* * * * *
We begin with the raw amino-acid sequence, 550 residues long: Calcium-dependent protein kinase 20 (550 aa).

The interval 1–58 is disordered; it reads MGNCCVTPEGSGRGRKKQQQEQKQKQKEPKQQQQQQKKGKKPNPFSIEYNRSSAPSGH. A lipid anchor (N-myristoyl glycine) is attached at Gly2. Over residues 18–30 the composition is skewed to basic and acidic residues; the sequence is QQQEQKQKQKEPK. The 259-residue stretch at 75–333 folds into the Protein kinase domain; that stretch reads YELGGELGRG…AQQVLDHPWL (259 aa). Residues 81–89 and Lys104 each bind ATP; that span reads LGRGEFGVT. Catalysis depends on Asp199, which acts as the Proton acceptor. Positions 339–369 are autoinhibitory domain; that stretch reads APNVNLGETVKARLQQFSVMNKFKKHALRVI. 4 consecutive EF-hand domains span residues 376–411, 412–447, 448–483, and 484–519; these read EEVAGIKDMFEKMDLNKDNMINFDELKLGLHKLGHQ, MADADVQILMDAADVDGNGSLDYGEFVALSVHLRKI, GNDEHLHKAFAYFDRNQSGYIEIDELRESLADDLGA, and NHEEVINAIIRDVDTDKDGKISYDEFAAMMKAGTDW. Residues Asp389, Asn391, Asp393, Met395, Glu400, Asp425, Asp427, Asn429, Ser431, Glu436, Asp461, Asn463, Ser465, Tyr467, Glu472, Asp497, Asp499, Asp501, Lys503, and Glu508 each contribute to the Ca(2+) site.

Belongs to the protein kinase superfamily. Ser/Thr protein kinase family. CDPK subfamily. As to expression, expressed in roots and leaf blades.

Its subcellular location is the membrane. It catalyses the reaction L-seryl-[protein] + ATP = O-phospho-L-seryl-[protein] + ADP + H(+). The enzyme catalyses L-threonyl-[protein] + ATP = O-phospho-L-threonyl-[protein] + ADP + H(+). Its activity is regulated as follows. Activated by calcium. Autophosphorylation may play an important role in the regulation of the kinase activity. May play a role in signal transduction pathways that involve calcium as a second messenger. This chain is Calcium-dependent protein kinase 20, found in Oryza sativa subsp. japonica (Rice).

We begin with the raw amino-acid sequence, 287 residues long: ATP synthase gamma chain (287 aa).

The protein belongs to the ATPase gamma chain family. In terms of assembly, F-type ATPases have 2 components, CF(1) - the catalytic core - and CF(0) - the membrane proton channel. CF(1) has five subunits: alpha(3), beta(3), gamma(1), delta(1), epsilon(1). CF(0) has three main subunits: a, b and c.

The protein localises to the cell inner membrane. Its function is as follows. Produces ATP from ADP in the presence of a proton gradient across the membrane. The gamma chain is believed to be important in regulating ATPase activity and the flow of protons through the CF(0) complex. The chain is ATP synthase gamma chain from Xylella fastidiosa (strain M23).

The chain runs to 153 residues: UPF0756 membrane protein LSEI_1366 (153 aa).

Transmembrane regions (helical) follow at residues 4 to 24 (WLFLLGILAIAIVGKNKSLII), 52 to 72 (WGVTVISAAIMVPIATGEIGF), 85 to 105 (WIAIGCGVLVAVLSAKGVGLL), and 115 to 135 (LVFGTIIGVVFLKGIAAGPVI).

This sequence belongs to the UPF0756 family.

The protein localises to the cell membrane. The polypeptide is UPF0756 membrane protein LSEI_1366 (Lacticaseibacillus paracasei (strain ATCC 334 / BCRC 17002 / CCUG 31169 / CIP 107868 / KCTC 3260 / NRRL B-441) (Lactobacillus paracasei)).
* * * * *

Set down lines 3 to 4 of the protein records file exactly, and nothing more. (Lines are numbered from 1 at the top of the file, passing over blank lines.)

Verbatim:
Belongs to the protein kinase superfamily. Ser/Thr protein kinase family. CDPK subfamily. As to expression, expressed in roots and leaf blades.

Its subcellular location is the membrane. It catalyses the reaction L-seryl-[protein] + ATP = O-phospho-L-seryl-[protein] + ADP + H(+). The enzyme catalyses L-threonyl-[protein] + ATP = O-phospho-L-threonyl-[protein] + ADP + H(+). Its activity is regulated as follows. Activated by calcium. Autophosphorylation may play an important role in the regulation of the kinase activity. May play a role in signal transduction pathways that involve calcium as a second messenger. This chain is Calcium-dependent protein kinase 20, found in Oryza sativa subsp. japonica (Rice).